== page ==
• I have the unlikely dream of learning enough low level details to fixi the bug in Firefox that makes it play through my internal speakers even when a Bluetooth headset is connected and properly paired. I’ve done some work already to isolate it to Firefox. Chromium and all other apps work great. Some diving in their bug tracker indicates this is a result of their dependence on the audio library they use.

      1. 1

        I plan to teach myself more about implementation design

        Any thoughts about how you’re going to go about this?

        1. 1

          At work it’s easy peasy. My team has a really strong design review culture. I’ll get hot and cold running feedback on every aspect of my design.

          For hobby projects it’s much harder. It can be very difficult to even get people to understand what it is you’re trying to build (But then communications / marketing is an important part of any good design, right?)

          I wonder if there are groups out there that do this for each other in the open source world. If there aren’t, there should be!

    13. 4

      I bought myself an Arduino clone and a starter electronics kit, so I’m planning on getting into that with the goal of building my daughter fun little toys for when she’s old enough to enjoy them.

      On top of that I want to educate myself more on the hardware side of computer systems.

      I also want to write an emulator for a 16-bit console.

    14. 4

      For me, I’ll be learning more Nim. I might even try to write a macro or two in it.

      I’m also reading through Working Effectively with Legacy Code, and 99 Bottles of OOP, so I’ll be learning more about TDD by proxy there.

      Working on Tabula Scripta will also probably involve learning getting more comfortable with graphs and will definitely involve getting more familiar with the JS canvas, or learning how to use HTML tables to implement an lazy-rendering data grid.

      1. 2

        I’ll be learning more Nim

        How has your experience with Nim been so far?

        1. 4

          So far, I’ve liked it quite a bit. It’s definitely got a rough edge or two, but it’s quite pleasant to use.

    15. 4

      For fun:

      • Going deeper into Nim. I wish to release a package on Nimble in the upcoming quarter.

      For work:

      • How to use type hints and dependency injection on large Python/Django projects
      • Dotnet core and probably starting to mess around with Xamarin to build Android applications
    16. 4
      • contribute to Linux kernel
      • finally read category theory for programmers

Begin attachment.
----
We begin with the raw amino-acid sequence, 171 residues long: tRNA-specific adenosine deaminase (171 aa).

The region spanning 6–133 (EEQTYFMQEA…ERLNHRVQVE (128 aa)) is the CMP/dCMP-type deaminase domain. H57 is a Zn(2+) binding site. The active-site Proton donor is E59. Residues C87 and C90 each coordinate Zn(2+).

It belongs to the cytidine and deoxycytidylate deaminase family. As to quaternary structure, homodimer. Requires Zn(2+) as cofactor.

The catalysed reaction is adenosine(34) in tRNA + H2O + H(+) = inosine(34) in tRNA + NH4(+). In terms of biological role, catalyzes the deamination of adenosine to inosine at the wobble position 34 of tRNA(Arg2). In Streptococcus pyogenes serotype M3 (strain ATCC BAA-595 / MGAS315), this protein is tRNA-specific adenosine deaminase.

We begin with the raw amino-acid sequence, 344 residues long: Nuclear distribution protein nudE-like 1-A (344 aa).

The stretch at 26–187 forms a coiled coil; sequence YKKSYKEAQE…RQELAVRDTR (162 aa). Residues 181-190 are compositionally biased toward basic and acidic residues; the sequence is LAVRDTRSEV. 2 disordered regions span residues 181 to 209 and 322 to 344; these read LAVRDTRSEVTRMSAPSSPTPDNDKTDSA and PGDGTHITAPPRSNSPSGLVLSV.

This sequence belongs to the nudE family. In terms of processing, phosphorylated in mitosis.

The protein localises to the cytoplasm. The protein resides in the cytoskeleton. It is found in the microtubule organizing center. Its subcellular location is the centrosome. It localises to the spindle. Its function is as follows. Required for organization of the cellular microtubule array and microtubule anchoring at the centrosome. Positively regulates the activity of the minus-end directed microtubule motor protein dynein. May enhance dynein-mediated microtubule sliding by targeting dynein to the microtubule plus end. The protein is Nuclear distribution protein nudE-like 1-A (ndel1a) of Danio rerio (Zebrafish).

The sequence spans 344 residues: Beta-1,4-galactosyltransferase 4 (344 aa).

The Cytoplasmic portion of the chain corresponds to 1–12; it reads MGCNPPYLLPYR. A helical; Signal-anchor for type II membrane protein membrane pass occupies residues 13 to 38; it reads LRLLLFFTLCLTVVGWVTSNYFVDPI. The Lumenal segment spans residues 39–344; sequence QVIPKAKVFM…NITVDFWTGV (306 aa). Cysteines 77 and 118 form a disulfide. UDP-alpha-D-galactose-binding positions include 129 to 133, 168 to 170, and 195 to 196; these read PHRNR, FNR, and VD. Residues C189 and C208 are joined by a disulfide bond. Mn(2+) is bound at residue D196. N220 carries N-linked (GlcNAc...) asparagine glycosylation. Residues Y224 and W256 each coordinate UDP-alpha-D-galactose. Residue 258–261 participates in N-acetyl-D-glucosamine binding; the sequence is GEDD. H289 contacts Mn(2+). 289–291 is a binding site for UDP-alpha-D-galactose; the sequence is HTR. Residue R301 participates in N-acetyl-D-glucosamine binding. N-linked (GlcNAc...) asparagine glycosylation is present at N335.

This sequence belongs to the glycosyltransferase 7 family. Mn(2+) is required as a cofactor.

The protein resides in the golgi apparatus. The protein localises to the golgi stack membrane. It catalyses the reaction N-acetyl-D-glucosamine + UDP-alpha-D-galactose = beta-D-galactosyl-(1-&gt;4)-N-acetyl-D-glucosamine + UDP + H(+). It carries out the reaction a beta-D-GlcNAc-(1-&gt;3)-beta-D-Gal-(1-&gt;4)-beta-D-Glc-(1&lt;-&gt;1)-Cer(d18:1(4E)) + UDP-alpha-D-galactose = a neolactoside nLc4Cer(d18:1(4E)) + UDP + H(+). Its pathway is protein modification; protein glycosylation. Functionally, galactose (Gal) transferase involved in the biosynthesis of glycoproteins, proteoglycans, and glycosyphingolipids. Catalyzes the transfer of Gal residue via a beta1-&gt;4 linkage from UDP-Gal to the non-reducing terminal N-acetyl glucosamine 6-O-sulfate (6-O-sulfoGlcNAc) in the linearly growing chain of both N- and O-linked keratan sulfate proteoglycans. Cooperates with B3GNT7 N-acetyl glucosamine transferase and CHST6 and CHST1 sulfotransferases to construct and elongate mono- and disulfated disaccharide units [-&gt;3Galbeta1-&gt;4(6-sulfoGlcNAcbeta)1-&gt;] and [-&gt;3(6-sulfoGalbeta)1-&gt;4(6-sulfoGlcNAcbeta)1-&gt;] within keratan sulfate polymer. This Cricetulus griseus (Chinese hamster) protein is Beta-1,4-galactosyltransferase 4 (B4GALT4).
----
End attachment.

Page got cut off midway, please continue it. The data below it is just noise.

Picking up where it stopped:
• more proficient in Vim
      • one footed forward (and then backward) snakes for ice skating
      1. 1

        for category theory i read https://mostly-adequate.gitbooks.io/mostly-adequate-guide exercises in js

      2. 1

        finally read category theory for programmers

        Category Theory for Programmers sounds super nerdy and fun. I think I might also make it a goal for myself for next year. Here’s a link for others who are interested.

    17. 4

      perl five of course

    18. 3

      The bits of my coding/technical content calendar/learning planner that I hope to wrap up in 2020.

      Focused projects (this is for self-teaching computer science, loosely based on a curriculum):

    19. 3

      JavaScript :-/

    20. 3

      In 2020

      • As someone who almost only used scripting/functional* languages like PHP, JS/TS/Node.js, Python…, I want to write an application with a full OOP, probably with Java/Spring
      • I also want to test out WASM, Kubernetes and React
      • I want to improve/use more of TypeScript

      *: Not %100 sure if the terminology is correct

    21. 3

      Learn to finally have a PCE.

      1. 3

        Ah! This sounds like something I’ve had in the past. These kinds of things are an interesting experience. If you have any questions feel free to ask me here or in a DM.

        1. 3

          Nice. Would you say your experience is in alignment with these points?

          • No sense of self
          • Heightened sensuosity
          • Everything is perfect
          • No feelings/ emotions whatsoever (not a trace of fear, desire, aggression, love, etc.)

          EDIT: Here are descriptions of some people’s PCE, if you’d like to compare notes: http://actualfreedom.com.au/actualism/others/corr-pce.htm

          1. 4

            Yes to all but aspects of the last one. I was left with this near indescribable feeling of awe and love (in the agape sense) for this universe I’m a part of. It felt like “I” wasn’t there, but the whole universe was there observing itself. It’s a lovely feeling. I reach that point in even trivial breath meditation without even trying now.

            1. 2

              It sounds like you may have started off having PCEs, before they quickly devolved into ASCs. The give away was your experiencing a feeling of awe and love (which do not occur in a PCE).

              PCEs are reported to be a superior state. You say you can reach your state without even trying now, and that’s quite remarkable. Perhaps the following passage (emphasis mine) may jog your (pre-ASC?) memory, and even kindle your interest to explore further: